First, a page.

Generally, lifestyle changes, such as losing weight and exercise, can correct the problem. Some men may need medication such as Sildenafil (also known as Viagra, Cialis).

If your man has erection problems that last for several weeks, encourage him to see his GP. His GP is likely to assess his general health because it can be a sign of more serious conditions, such as heart disease, diabetes or high blood pressure, which the GP can diagnose and treat.

Feeling depressed

Most people can feel ‘down’ for a while, but when you feel persistently sad for weeks or months then this is a sign of depression. It’s common for people who feel depressed to feel it’s a sign of weakness or of letting others down.

While, of course, this is not the case it does lead to people not seeking the help that they need. This is an area where a partner can help – look out for signs like him feeling guilt-ridden, irritable, anxious, hopeless, changing weight, having a low sex drive, or of avoiding contact with friends – and encourage him to see his GP. I find men habitually compare themselves with traits of power, control and invincibility.

Men in their middle years are more likely to be affected as they are caught between the strong, silent generation of their fathers and the more open, progressive generation of their sons. Depression is a real illness with real effects on your work, social and family life. Treatment usually involves a combination of self-help, talking therapies and drugs.

Heart disease

In the UK, diseases of the heart and circulation (cardiovascular disease), including heart attacks and stroke, are the main causes of death. Nearly 1.4 million men have heart disease in the UK and around 50,000 men in England alone have a heart attack each year. This is an area where a partner can really help, by helping or driving lifestyle changes to help prevent cardiovascular disease, including:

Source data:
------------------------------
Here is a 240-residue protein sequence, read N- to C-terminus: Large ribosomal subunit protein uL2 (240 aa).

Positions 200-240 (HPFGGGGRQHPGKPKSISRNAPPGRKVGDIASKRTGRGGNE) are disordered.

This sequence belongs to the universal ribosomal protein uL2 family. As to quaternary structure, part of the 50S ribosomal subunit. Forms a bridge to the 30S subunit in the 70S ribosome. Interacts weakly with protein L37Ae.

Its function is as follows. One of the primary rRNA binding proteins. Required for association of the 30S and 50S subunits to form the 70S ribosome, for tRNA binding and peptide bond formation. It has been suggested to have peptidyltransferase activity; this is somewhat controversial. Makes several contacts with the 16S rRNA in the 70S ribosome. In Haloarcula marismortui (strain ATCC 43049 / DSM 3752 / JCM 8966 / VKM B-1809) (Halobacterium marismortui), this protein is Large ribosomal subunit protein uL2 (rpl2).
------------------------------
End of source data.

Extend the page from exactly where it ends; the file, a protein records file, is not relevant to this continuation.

• stopping smoking
  • doing regular physical activity
  • eating a healthy, balanced diet including five portions of fruit and vegetables a day
  • maintaining a healthy weight
  • not drinking more than the recommended amount of alcohol
  • getting your blood pressure and cholesterol level checked and treated if necessary
  • controlling your blood glucose, blood pressure and cholesterol levels if you have diabetes

Generally, if you have any pain or tightness in your chest that feels worse when you do physical activity, contact your GP. If you get sudden crushing pain or heaviness in your chest that won’t go away, it may be a sign of a heart attack and you should call for medical help immediately.

If you have noticed a worrying change in your or your partner’s health, speak to one of our Private GPs and get some peace of mind without having to wait.

To find out more call us on 0808 101 0337
or make an online enquiry.

Source
1http://www.nhs.uk/conditions/Cancer-of-the-testicle/Pages/Introduction.aspx
2https://www.bmihealthcare.co.uk/health-matters/consultant-qa/prostate-cancer